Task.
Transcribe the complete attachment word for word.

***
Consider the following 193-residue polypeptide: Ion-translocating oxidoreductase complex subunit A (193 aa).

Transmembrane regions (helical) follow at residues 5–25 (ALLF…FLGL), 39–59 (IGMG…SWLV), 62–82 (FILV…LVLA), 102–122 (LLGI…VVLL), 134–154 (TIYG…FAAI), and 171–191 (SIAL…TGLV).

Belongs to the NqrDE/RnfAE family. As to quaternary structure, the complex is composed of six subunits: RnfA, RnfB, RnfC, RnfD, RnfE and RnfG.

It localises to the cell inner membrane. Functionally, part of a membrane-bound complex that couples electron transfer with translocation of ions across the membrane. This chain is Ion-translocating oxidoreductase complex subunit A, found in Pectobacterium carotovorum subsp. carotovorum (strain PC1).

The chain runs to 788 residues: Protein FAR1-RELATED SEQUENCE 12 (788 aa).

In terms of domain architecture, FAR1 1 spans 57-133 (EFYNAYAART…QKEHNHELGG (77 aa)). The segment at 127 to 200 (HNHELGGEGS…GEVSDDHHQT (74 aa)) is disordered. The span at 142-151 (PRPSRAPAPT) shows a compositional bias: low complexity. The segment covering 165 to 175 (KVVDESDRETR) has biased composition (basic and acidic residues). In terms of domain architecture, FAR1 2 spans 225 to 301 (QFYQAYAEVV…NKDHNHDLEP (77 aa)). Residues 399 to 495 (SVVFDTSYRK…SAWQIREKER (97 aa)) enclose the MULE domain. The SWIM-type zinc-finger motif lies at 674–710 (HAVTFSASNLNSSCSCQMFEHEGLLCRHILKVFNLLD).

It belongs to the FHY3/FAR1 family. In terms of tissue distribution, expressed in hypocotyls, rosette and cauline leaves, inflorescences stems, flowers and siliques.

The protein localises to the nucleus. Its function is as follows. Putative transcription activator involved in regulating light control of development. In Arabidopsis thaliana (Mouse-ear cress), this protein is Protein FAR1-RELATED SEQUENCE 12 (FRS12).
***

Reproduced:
Consider the following 193-residue polypeptide: Ion-translocating oxidoreductase complex subunit A (193 aa).

Transmembrane regions (helical) follow at residues 5–25 (ALLF…FLGL), 39–59 (IGMG…SWLV), 62–82 (FILV…LVLA), 102–122 (LLGI…VVLL), 134–154 (TIYG…FAAI), and 171–191 (SIAL…TGLV).

Belongs to the NqrDE/RnfAE family. As to quaternary structure, the complex is composed of six subunits: RnfA, RnfB, RnfC, RnfD, RnfE and RnfG.

It localises to the cell inner membrane. Functionally, part of a membrane-bound complex that couples electron transfer with translocation of ions across the membrane. This chain is Ion-translocating oxidoreductase complex subunit A, found in Pectobacterium carotovorum subsp. carotovorum (strain PC1).

The chain runs to 788 residues: Protein FAR1-RELATED SEQUENCE 12 (788 aa).

In terms of domain architecture, FAR1 1 spans 57-133 (EFYNAYAART…QKEHNHELGG (77 aa)). The segment at 127 to 200 (HNHELGGEGS…GEVSDDHHQT (74 aa)) is disordered. The span at 142-151 (PRPSRAPAPT) shows a compositional bias: low complexity. The segment covering 165 to 175 (KVVDESDRETR) has biased composition (basic and acidic residues). In terms of domain architecture, FAR1 2 spans 225 to 301 (QFYQAYAEVV…NKDHNHDLEP (77 aa)). Residues 399 to 495 (SVVFDTSYRK…SAWQIREKER (97 aa)) enclose the MULE domain. The SWIM-type zinc-finger motif lies at 674–710 (HAVTFSASNLNSSCSCQMFEHEGLLCRHILKVFNLLD).

It belongs to the FHY3/FAR1 family. In terms of tissue distribution, expressed in hypocotyls, rosette and cauline leaves, inflorescences stems, flowers and siliques.

The protein localises to the nucleus. Its function is as follows. Putative transcription activator involved in regulating light control of development. In Arabidopsis thaliana (Mouse-ear cress), this protein is Protein FAR1-RELATED SEQUENCE 12 (FRS12).